|sources (diffraction)
6. Electric Charge and Electric Field
a) Conservation of charge, Coulomb's |
law |
b) Electric field, potential, Gauss' |Gauss' law confined to simple
law |symmetric systems like sphere,
|cylinder, plate etc., electric dipole
|moment
c) Capacitors, capacitance, dielectric |
constant, energy density of electric |
field |
7. Current and Magnetic Field
a) Current, resistance, internal |Simple cases of circuits containing
resistance of source, Ohm's law, |non-ohmic devices with known V-I
Kirchhoff's laws, work and power of |characteristics
direct and alternating currents, |
Joule's law |
b) Magnetic field (B) of a current, |Particles in a magnetic field, simple
current in a magnetic field, |applications like cyclotron,
Lorentz force |magnetic dipole moment
c) Ampere's law |Magnetic field of simple symmetric
|systems like straight wire, circular
|loop and long solenoid
d) Law of electromagnetic induction, |
magnetic flux, Lenz's law, |
self-induction, inductance, |
permeability, energy density of |
magnetic field |
e) Alternating current, resistors, |Simple AC-circuits, time constants,
inductors and capacitors in |final formulae for parameters of
AC-circuits, voltage and current |concrete resonance circuits are not
(parallel and series) resonances |required
8. Electromagnetic waves
a) Oscillatory circuit, frequency of |
oscillations, generation by feedback |
and resonance |
b) Wave optics, diffraction from one |
and two slits, diffraction grating, |
resolving power of a grating, Bragg |
reflection, |
c) Dispersion and diffraction spectra, |
line spectra of gases |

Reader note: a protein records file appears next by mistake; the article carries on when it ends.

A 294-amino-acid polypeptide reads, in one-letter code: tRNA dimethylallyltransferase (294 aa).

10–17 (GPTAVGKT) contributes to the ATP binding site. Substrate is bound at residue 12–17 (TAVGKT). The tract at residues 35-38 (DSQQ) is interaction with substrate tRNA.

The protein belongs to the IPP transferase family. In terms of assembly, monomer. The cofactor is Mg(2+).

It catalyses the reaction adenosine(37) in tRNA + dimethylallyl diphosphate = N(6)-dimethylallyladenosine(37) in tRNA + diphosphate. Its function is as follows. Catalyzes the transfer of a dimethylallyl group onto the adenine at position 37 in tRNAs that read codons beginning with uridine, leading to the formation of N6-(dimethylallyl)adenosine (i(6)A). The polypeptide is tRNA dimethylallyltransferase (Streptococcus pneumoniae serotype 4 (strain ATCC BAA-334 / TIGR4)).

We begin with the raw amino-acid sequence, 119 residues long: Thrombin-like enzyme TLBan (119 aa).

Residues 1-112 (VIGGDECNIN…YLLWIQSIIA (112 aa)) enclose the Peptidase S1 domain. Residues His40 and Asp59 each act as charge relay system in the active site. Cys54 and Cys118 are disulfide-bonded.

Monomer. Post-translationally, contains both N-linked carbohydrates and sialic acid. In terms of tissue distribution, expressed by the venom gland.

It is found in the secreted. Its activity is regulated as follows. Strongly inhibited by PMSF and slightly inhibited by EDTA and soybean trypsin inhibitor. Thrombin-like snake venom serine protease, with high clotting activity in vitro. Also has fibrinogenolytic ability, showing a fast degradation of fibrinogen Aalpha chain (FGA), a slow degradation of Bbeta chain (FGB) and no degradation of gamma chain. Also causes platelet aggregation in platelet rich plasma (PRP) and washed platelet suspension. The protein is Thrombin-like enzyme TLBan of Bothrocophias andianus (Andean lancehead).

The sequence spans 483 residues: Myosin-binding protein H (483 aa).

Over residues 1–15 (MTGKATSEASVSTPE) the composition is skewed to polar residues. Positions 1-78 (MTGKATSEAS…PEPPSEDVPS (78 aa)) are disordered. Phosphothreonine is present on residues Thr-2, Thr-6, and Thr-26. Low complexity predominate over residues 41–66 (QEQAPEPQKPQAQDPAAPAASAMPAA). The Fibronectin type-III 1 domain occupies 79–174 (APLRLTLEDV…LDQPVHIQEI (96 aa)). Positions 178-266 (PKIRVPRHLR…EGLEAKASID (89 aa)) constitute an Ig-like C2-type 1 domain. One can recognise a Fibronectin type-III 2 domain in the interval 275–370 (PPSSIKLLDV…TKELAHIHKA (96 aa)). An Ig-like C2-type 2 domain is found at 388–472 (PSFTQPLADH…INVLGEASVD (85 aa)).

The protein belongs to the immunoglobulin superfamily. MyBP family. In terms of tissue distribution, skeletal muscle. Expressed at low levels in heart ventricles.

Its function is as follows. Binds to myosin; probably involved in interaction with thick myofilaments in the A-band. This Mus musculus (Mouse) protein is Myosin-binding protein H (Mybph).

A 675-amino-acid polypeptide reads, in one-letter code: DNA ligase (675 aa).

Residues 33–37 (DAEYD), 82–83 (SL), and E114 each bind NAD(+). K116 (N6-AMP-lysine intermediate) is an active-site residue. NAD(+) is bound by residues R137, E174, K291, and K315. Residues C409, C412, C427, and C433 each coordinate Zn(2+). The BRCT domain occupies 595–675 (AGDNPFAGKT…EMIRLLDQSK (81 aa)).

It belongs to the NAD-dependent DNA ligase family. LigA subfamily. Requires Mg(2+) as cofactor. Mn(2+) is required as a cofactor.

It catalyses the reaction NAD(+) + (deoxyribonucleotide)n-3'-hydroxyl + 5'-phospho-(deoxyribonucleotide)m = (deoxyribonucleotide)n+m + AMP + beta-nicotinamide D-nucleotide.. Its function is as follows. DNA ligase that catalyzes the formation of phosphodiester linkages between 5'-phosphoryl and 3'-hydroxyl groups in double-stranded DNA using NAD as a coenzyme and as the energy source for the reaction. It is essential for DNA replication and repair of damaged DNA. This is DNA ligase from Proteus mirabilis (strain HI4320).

d) Electromagnetic waves as transverse |Superposition of polarized waves
waves, polarization by reflection, |
polarizers |
e) Resolving power of imaging systems |
f) Black body, Stefan-Boltzmanns law |Planck's formula is not required
9. Quantum Physics
a) Photoelectric effect, energy and |Einstein's formula is required
impulse of the photon |
b) De Broglie wavelength, Heisenberg's |
uncertainty principle |
10. Relativity
a) Principle of relativity, addition of |
velocities, relativistic Doppler |
effect |
b) Relativistic equation of motion, |
momentum, energy, relation between |
energy and mass, conservation of |
energy and momentum |
11. Matter
a) Simple applications of the Bragg |
equation |
b) Energy levels of atoms and molecules |
(qualitatively), emission, |
absorption, spectrum of hydrogenlike |
atoms |
c) Energy levels of nuclei |
(qualitatively), alpha-, beta- and |
gamma-decays, absorption of |
radiation, halflife and exponential |
decay, components of nuclei, mass |
defect, nuclear reactions |
B. Practical Part
(Adopted in London-Harrow, United Kingdom, July 1986)
The Theoretical Part of the Syllabus provides the basis for all the
experimental problems. The experimental problems given in the experimental
contest should contain measurements.
Additional requirements:
1. Candidates must be aware that instruments affect measurements.
2. Knowledge of the most common experimental techniques for measuring physical
quantities mentioned in Part A.
3. Knowledge of commonly used simple laboratory instruments and devices such
as calipers, thermometers, simple volt-, ohm- and ammeters, potentiometers,
diodes, transistors, simple optical devices and so on.
4. Ability to use, with the help of proper instruction, some sophisticated
instruments and devices such as double-beam oscilloscope, counter,
ratemeter, signal and function generators, analog-to-digital converter
connected to a computer, amplifier, integrator, differentiator, power
supply, universal (analog and digital) volt-, ohm- and ammeters.
5. Proper identification of error sources and estimation of their influence on
the final result(s).
6. Absolute and relative errors, accuracy of measuring instruments, error of a
single measurement, error of a series of measurements, error of a quantity
given as a function of measured quantities.
7. Transformation of a dependence to the linear form by appropriate choice of
variables and fitting a straight line to experimental points.
8. Proper use of the graph paper with different scales (for example polar and
logarithmic papers).
9. Correct rounding off and expressing the final result(s) and error(s) with
correct number of significant digits.
10. Standard knowledge of safety in laboratory work. (Nevertheless, if the
experimental set-up contains any safety hazards the appropriate warnings
should be included into the text of the problem.)